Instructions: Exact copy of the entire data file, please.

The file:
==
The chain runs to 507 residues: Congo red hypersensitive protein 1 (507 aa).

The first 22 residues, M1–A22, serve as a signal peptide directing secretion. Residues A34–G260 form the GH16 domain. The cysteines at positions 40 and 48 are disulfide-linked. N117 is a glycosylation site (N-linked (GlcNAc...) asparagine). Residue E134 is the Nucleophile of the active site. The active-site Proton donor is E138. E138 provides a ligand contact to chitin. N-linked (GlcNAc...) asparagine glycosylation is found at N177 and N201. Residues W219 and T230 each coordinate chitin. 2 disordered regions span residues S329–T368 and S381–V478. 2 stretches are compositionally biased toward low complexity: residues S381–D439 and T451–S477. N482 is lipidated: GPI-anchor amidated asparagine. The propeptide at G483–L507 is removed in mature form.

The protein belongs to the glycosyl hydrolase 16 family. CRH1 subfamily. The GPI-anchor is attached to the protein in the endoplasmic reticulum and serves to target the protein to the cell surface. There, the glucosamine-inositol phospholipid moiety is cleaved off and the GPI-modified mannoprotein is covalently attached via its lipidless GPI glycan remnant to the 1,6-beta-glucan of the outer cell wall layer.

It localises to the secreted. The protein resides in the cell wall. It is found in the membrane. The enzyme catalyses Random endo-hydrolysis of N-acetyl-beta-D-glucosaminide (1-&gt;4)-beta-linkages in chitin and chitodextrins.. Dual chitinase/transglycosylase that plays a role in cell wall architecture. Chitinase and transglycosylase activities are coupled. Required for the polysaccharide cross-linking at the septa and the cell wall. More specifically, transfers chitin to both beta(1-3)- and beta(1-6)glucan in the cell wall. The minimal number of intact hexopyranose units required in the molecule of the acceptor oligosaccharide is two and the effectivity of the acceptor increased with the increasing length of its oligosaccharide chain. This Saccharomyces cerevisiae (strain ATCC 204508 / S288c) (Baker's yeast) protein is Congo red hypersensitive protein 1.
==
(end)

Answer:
The chain runs to 507 residues: Congo red hypersensitive protein 1 (507 aa).

The first 22 residues, M1–A22, serve as a signal peptide directing secretion. Residues A34–G260 form the GH16 domain. The cysteines at positions 40 and 48 are disulfide-linked. N117 is a glycosylation site (N-linked (GlcNAc...) asparagine). Residue E134 is the Nucleophile of the active site. The active-site Proton donor is E138. E138 provides a ligand contact to chitin. N-linked (GlcNAc...) asparagine glycosylation is found at N177 and N201. Residues W219 and T230 each coordinate chitin. 2 disordered regions span residues S329–T368 and S381–V478. 2 stretches are compositionally biased toward low complexity: residues S381–D439 and T451–S477. N482 is lipidated: GPI-anchor amidated asparagine. The propeptide at G483–L507 is removed in mature form.

The protein belongs to the glycosyl hydrolase 16 family. CRH1 subfamily. The GPI-anchor is attached to the protein in the endoplasmic reticulum and serves to target the protein to the cell surface. There, the glucosamine-inositol phospholipid moiety is cleaved off and the GPI-modified mannoprotein is covalently attached via its lipidless GPI glycan remnant to the 1,6-beta-glucan of the outer cell wall layer.

It localises to the secreted. The protein resides in the cell wall. It is found in the membrane. The enzyme catalyses Random endo-hydrolysis of N-acetyl-beta-D-glucosaminide (1-&gt;4)-beta-linkages in chitin and chitodextrins.. Dual chitinase/transglycosylase that plays a role in cell wall architecture. Chitinase and transglycosylase activities are coupled. Required for the polysaccharide cross-linking at the septa and the cell wall. More specifically, transfers chitin to both beta(1-3)- and beta(1-6)glucan in the cell wall. The minimal number of intact hexopyranose units required in the molecule of the acceptor oligosaccharide is two and the effectivity of the acceptor increased with the increasing length of its oligosaccharide chain. This Saccharomyces cerevisiae (strain ATCC 204508 / S288c) (Baker's yeast) protein is Congo red hypersensitive protein 1.